Paper ID: | 2513 |
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Title: | Horizon-Independent Minimax Linear Regression |

The problem of online linear regression is considered from an individual sequence perspective, where the aim is to control the square loss predictive regret with respect to the best linear predictor $\theta^\top x_t$ simultaneously for every sequence of covariate vectors $x_t \in R^d$ and outcomes $y_t \in R$ in some constraint set. This is naturally formulated as a sequential game between the forecaster and an adversarial environment. In previous work [1], this problem was addressed in the "fixed-design" case, where the horizon T and the sequence of covariate vectors $x_1^T$ is known in advance. The exact minimax strategy (MMS) was introduced and shown to be minimax optimal under natural constraint sets on the label sequence (such as ellipse-constrained labels). The MMS strategy consists in some form of least squares, but where the inverse cumulative covariance matrix \Pi_t^{-1} is replaced by a shrunk version P_t that takes future instance into account. The precision matrices P_t are determined by a backwards recursion (Eq (1)), starting from P_T = \Pi_T^{-1}. This work extends these results to the case when the horizon T and the covariate sequence x_t are unknown a priori, although the latter has to follow some constraint on its cumulative covariance. The key point of the paper is that the backwards recursion can be inverted into a forwards recursion. This enables to play MMS strategy with only the knowledge of the initial precision matrix P_0. The resulting strategy guarantees a regret bound that holds, and is exactly minimax optimal, for the class of all sequences of covariates x_1^T (of any horizon T) for which the backwards MMS strategy would give an initial precision matrix P_0 that coincides with the one chosen by the algorithm (with natural additional constraints on the labels), as shown in Theorem 2. In Theorem 3, it is shown that forward MMS is still minimax when relaxing the above equality on precision matrices into an upper bound, with some necessary additional restrictions on the sequences of covariates and outcomes. Finally, the forward MMS strategy is interpreted as a Follow-the-regularized-leader with a data-dependent regularizer, and Theorem 5 gives an explicit upper bound on minimax regret. The results in this paper constitute a surprising twist on and a significant extension of the results in [1]. The key fact is the ability to invert the backwards recursion, from which the forward "arbitrary horizon/design" algorithm and its minimax optimality follow from results in [1]; this means the results are somewhat incremental, although interesting since they rely on a non-trivial observation. The paper is well-written and clearly motivated, although it has some typos and minor notational inconsistencies which could be fixed. I would rate this a clear accept, if it weren't for one issue with the presentation of the results. Specifically, it is claimed several times that the algorithm is minimax simultaneously for all time horizons T, which can seem quite surprising. While this is true, this comes from the fact that in this setting the scale parameter (a discounted cumulative covariance of the covariate sequence) replaces the time horizon T as a measure of complexity/length of the sequence. There is in fact a correspondence between the two quantities, since the game ends precisely when this scale condition is violated. Hence, while the algorithm is minimax for all horizons T, it is only minimax for one scale parameter, and the universality over T merely comes from the fact that T is no longer used to parameterize the class. This is not as strong as saying that the strategy is minimax simultaneously for all class parameters (here, time horizons), which is the case for the NML algorithm in the log-loss case under restrictive conditions (which is mentioned in lines 53-57). Again, this is very reasonable and the opposite would indeed have been surprising (since the paper considers exact minimax regret, a price would be expected for adaptation to the scale/horizon), so my concern is not with the results per se, but rather with the wording and presentation which could make the above distinction more explicit. As a related remark/question, perhaps the correspondence between \Sigma and T in typical scenarios (e.g., iid sequences) could be somewhat quantified: it would seem that \Sigma scales as (1+log T) C, C being the average/expected covariance matrix. Minor remarks, typos and suggestions: - Lines 20 and 25: seemingly a problem on the font for \mathbb{R}, and an extra ";" in the formula l25; - Eq (MMS): s_t is undefined at this stage; - L46 "allow", l51 "motivate"; - L104: it seems V should also depend on Pi_t; also, perhaps it could be expressed explicitly in terms of its arguments (s_t, etc.); - L112-114: the notations for the constraint sets (in particular their arguments) seem to vary a lot in the text (shouldn't B depend on x_t ?); see also line 135; - L158: maybe it could be useful to say how the P_s are defined in this sentence (with forward recursion starting with Sigma_0); - L187: the union should be an intersection; - Related to the aforementioned point, maybe the dependence on the initial precision matrix of forward MMS could be made explicit in the notations for clarity; - There is no conclusion at the end of the paper, likely due to space constraints, hopefully with the additional page in camera-ready some perspectives for future work will be included; - Some missing references in lines 453 and 479. [1] Peter L. Bartlett, Wouter M. Koolen, Alan Malek, Manfred K. Warmuth, and Eiji Takimoto. Minimax fixed-design linear regression. In Proceedings of The 28th Annual Conference on Learning Theory (COLT), pages 226–239, 2015. EDIT: I read the authors' response, which addressed the issue on the presentation of the results. The updated formulation is more convincing and accurately describes the content of the results. I have updated my score accordingly. On another note, since the scale parameter $\Sigma_0$ is hard to interpret as is, I still think it could be interesting to relate it to more familiar parameters like the time horizon T and some sort of average covariance matrix, if only in some restricted case. This could give some sense of when the algorithm should be expected to stop, or when its minimax regret guarantee starts to become "tight", or what the cost of "misspecification" (i.e., anticipating a wrong covariance matrix via the choice of $\Sigma_0$) is.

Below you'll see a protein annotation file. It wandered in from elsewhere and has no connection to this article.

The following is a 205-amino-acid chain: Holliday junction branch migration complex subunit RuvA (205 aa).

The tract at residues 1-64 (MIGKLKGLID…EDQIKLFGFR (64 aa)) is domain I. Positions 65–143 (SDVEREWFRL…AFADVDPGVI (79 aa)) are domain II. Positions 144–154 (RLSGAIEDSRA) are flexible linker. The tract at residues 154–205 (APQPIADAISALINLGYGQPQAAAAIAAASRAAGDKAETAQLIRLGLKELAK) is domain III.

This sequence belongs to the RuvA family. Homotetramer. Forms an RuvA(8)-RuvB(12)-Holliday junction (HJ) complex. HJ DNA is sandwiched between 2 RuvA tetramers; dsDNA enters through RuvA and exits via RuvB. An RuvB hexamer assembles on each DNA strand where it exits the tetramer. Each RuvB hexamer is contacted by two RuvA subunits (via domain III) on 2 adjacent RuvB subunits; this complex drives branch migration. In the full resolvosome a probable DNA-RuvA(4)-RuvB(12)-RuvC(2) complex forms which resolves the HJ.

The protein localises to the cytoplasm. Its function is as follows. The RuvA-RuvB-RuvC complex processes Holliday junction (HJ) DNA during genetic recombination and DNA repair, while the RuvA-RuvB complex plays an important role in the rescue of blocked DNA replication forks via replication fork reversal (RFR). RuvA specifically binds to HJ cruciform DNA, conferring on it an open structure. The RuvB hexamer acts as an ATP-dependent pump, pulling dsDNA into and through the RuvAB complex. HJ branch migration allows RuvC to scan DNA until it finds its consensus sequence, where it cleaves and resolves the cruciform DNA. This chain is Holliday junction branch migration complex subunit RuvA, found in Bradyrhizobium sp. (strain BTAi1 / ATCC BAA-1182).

This paper develops a theory for minimax linear regression in online setting, by extending the previous study by Bartlett et al. (2015). Overall, the paper is clearly written and the result is appealing. - The interpretation as a follow-the-regularized leader strategy is interesting. It would be more interesting if this interpretation (in particular, the form of regularization) can be explained intuitively. - Is it difficult to extend the results to other loss functions? - Is it possible to generalize the results to other regression models such as logistic regression? If not, where does the difficulty arise?

Authors demonstrate a forward recursion (interpretable as a a data-dependent regularized follow-the-leader) is minimax optimal for linear regression given (scale) constraints on the adversary play. Prior work established the minimax strategy (mms) given the complete sequence of covariates via a backwards recursion. This work first shows that summarizing the complete sequence of covariates by an initial second-moment-style equality constraint is sufficient to compute the mms via a forward recursion. Then, the equality constraint is relaxed to an inequality constraint with additional conditions that ensure that the inequality constraint will be active given optimal adversarial play. I have not verified any of the proofs.